Love Of Neighbor

Peace be with you!

We continue to listen to Jesus’ Sermon on the Mount from Mathew’s Gospel.  From Mathew, Jesus’ teaching is described as a higher form of righteousness: a more demanding version of the law.  At first glance this may make us feel more distant from God because it is harder to live that way.  On the other hand, we know that Jesus came to assure us that God intensely loves and cares for us.  We also know that Jesus came to bless and to heal our brokenness.  Having these two important keys for understanding, we can understand Jesus’ teaching as deeper rather than higher.  Jesus goes to the roots of the law, the depths of the heart and leads us to a deeper relationship with God.  When we grow in depth and spirituality, we encounter the darkness affecting the human spirit and the deep flaw of human nature.  As we near God in his marvelous light, more of our own imperfections show up.  But Jesus is the Divine Physician who exposes our wounds and leads us more deeply into the way of prayer and healing!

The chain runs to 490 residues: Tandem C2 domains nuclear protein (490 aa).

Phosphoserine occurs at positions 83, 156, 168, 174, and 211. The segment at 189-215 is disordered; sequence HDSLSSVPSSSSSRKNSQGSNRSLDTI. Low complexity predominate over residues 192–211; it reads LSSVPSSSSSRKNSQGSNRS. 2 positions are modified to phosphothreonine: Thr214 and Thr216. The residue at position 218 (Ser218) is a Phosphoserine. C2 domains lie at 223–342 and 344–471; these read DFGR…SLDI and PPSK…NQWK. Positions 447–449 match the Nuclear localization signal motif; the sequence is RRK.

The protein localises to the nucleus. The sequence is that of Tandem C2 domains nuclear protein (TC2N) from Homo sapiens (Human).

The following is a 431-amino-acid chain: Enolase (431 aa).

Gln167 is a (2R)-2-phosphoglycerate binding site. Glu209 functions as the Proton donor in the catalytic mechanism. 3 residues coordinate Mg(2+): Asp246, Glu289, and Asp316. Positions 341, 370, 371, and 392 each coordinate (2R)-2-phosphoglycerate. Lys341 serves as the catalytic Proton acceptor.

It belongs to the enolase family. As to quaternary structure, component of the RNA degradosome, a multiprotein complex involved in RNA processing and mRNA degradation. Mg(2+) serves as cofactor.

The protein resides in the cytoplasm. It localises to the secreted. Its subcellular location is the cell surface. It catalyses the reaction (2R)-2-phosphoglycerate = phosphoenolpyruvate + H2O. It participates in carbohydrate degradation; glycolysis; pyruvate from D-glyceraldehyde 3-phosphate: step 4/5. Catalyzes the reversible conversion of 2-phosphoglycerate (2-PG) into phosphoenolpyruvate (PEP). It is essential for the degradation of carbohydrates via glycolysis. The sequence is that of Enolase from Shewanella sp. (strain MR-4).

We experience inner conflict when we are confronted with the reality that our own thoughts and behaviors do not always conform to the way of life that Jesus calls us to.  This weekend our attention is directed toward God’s law that we must love our neighbor as ourselves.

We know that everything flows from the love of God.  This is the first and most important Commandment.  Loving your neighbor as you love yourself—well, what if we don’t love ourselves or we don’t understand how to love ourselves properly?  Then we are not going to be able to love anyone else–properly.  There is a balance here.  It falls in between putting ourselves down and being selfish, arrogant and egotistical.

Jesus invites us to ask him to show us how to love ourselves so that we may love our neighbor correctly.  If we ask, he will show us how beautiful God’s love is, first for ourselves, then for everyone else.  When we experience and understand that God love us unconditionally, even with our sins and faults, we change.  We begin to love ourselves humbly, that is in truth.  Then we begin to love others with God.  When our love is perfected, our love will entirely reflect God’s own love—even for those who make themselves enemies.

God bless you always! +++ Fr. Peter